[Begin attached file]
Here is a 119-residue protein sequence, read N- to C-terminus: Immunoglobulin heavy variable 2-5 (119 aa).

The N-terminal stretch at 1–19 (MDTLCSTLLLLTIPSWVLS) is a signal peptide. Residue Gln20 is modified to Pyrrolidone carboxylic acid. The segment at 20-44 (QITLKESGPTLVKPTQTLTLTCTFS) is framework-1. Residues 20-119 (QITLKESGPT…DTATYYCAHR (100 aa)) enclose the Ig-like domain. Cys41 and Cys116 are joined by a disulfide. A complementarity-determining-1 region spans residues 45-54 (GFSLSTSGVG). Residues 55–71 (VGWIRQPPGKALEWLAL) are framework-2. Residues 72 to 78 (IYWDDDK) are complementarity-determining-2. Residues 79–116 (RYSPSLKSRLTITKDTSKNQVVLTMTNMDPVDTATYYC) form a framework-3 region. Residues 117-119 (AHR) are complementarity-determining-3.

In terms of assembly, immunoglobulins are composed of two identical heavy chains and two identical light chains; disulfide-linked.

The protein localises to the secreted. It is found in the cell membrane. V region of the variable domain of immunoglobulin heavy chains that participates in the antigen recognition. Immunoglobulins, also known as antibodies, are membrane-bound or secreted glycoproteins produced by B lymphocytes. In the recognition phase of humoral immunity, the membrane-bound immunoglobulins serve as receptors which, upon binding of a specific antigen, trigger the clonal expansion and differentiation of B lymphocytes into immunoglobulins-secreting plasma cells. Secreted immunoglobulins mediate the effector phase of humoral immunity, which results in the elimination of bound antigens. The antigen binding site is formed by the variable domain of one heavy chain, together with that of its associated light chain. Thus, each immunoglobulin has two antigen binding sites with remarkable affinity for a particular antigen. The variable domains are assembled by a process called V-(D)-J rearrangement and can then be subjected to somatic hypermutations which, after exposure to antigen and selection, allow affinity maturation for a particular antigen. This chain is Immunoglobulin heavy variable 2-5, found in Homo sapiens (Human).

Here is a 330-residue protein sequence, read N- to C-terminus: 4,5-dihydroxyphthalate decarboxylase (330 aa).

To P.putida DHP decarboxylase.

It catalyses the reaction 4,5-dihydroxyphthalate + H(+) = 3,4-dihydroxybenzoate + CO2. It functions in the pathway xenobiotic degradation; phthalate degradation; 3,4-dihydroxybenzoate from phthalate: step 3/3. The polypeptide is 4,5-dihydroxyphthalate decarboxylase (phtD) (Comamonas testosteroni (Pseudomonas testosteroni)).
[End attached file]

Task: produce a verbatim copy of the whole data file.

Here is a 119-residue protein sequence, read N- to C-terminus: Immunoglobulin heavy variable 2-5 (119 aa).

The N-terminal stretch at 1–19 (MDTLCSTLLLLTIPSWVLS) is a signal peptide. Residue Gln20 is modified to Pyrrolidone carboxylic acid. The segment at 20-44 (QITLKESGPTLVKPTQTLTLTCTFS) is framework-1. Residues 20-119 (QITLKESGPT…DTATYYCAHR (100 aa)) enclose the Ig-like domain. Cys41 and Cys116 are joined by a disulfide. A complementarity-determining-1 region spans residues 45-54 (GFSLSTSGVG). Residues 55–71 (VGWIRQPPGKALEWLAL) are framework-2. Residues 72 to 78 (IYWDDDK) are complementarity-determining-2. Residues 79–116 (RYSPSLKSRLTITKDTSKNQVVLTMTNMDPVDTATYYC) form a framework-3 region. Residues 117-119 (AHR) are complementarity-determining-3.

In terms of assembly, immunoglobulins are composed of two identical heavy chains and two identical light chains; disulfide-linked.

The protein localises to the secreted. It is found in the cell membrane. V region of the variable domain of immunoglobulin heavy chains that participates in the antigen recognition. Immunoglobulins, also known as antibodies, are membrane-bound or secreted glycoproteins produced by B lymphocytes. In the recognition phase of humoral immunity, the membrane-bound immunoglobulins serve as receptors which, upon binding of a specific antigen, trigger the clonal expansion and differentiation of B lymphocytes into immunoglobulins-secreting plasma cells. Secreted immunoglobulins mediate the effector phase of humoral immunity, which results in the elimination of bound antigens. The antigen binding site is formed by the variable domain of one heavy chain, together with that of its associated light chain. Thus, each immunoglobulin has two antigen binding sites with remarkable affinity for a particular antigen. The variable domains are assembled by a process called V-(D)-J rearrangement and can then be subjected to somatic hypermutations which, after exposure to antigen and selection, allow affinity maturation for a particular antigen. This chain is Immunoglobulin heavy variable 2-5, found in Homo sapiens (Human).

Here is a 330-residue protein sequence, read N- to C-terminus: 4,5-dihydroxyphthalate decarboxylase (330 aa).

To P.putida DHP decarboxylase.

It catalyses the reaction 4,5-dihydroxyphthalate + H(+) = 3,4-dihydroxybenzoate + CO2. It functions in the pathway xenobiotic degradation; phthalate degradation; 3,4-dihydroxybenzoate from phthalate: step 3/3. The polypeptide is 4,5-dihydroxyphthalate decarboxylase (phtD) (Comamonas testosteroni (Pseudomonas testosteroni)).